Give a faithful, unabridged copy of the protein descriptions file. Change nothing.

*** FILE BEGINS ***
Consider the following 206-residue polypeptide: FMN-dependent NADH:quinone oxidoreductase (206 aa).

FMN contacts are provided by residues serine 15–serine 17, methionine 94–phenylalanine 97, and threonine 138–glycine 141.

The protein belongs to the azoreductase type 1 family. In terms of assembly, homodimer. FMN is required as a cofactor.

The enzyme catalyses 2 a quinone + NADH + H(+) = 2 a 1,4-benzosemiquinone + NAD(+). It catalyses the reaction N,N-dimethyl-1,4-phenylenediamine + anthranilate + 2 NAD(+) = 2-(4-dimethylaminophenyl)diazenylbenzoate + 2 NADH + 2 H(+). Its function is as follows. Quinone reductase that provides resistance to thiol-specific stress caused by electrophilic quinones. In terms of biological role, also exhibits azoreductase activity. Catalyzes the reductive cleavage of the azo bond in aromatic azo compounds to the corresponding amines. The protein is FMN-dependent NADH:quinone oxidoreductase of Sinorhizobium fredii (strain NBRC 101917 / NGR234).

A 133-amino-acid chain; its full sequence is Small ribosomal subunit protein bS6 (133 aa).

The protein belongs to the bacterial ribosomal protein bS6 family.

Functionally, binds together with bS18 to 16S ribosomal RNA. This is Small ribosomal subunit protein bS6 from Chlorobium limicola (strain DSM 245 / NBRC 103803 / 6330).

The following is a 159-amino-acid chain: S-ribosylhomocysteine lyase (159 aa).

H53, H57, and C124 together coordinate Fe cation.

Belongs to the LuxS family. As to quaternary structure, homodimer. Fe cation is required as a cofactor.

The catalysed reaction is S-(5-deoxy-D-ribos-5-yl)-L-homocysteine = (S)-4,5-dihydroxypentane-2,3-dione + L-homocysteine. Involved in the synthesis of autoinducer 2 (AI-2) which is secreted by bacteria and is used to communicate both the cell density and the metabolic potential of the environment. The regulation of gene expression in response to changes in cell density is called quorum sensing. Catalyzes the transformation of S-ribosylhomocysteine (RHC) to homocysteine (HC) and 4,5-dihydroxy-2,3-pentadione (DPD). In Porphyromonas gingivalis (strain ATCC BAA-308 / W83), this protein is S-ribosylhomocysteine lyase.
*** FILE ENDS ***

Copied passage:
Consider the following 206-residue polypeptide: FMN-dependent NADH:quinone oxidoreductase (206 aa).

FMN contacts are provided by residues serine 15–serine 17, methionine 94–phenylalanine 97, and threonine 138–glycine 141.

The protein belongs to the azoreductase type 1 family. In terms of assembly, homodimer. FMN is required as a cofactor.

The enzyme catalyses 2 a quinone + NADH + H(+) = 2 a 1,4-benzosemiquinone + NAD(+). It catalyses the reaction N,N-dimethyl-1,4-phenylenediamine + anthranilate + 2 NAD(+) = 2-(4-dimethylaminophenyl)diazenylbenzoate + 2 NADH + 2 H(+). Its function is as follows. Quinone reductase that provides resistance to thiol-specific stress caused by electrophilic quinones. In terms of biological role, also exhibits azoreductase activity. Catalyzes the reductive cleavage of the azo bond in aromatic azo compounds to the corresponding amines. The protein is FMN-dependent NADH:quinone oxidoreductase of Sinorhizobium fredii (strain NBRC 101917 / NGR234).

A 133-amino-acid chain; its full sequence is Small ribosomal subunit protein bS6 (133 aa).

The protein belongs to the bacterial ribosomal protein bS6 family.

Functionally, binds together with bS18 to 16S ribosomal RNA. This is Small ribosomal subunit protein bS6 from Chlorobium limicola (strain DSM 245 / NBRC 103803 / 6330).

The following is a 159-amino-acid chain: S-ribosylhomocysteine lyase (159 aa).

H53, H57, and C124 together coordinate Fe cation.

Belongs to the LuxS family. As to quaternary structure, homodimer. Fe cation is required as a cofactor.

The catalysed reaction is S-(5-deoxy-D-ribos-5-yl)-L-homocysteine = (S)-4,5-dihydroxypentane-2,3-dione + L-homocysteine. Involved in the synthesis of autoinducer 2 (AI-2) which is secreted by bacteria and is used to communicate both the cell density and the metabolic potential of the environment. The regulation of gene expression in response to changes in cell density is called quorum sensing. Catalyzes the transformation of S-ribosylhomocysteine (RHC) to homocysteine (HC) and 4,5-dihydroxy-2,3-pentadione (DPD). In Porphyromonas gingivalis (strain ATCC BAA-308 / W83), this protein is S-ribosylhomocysteine lyase.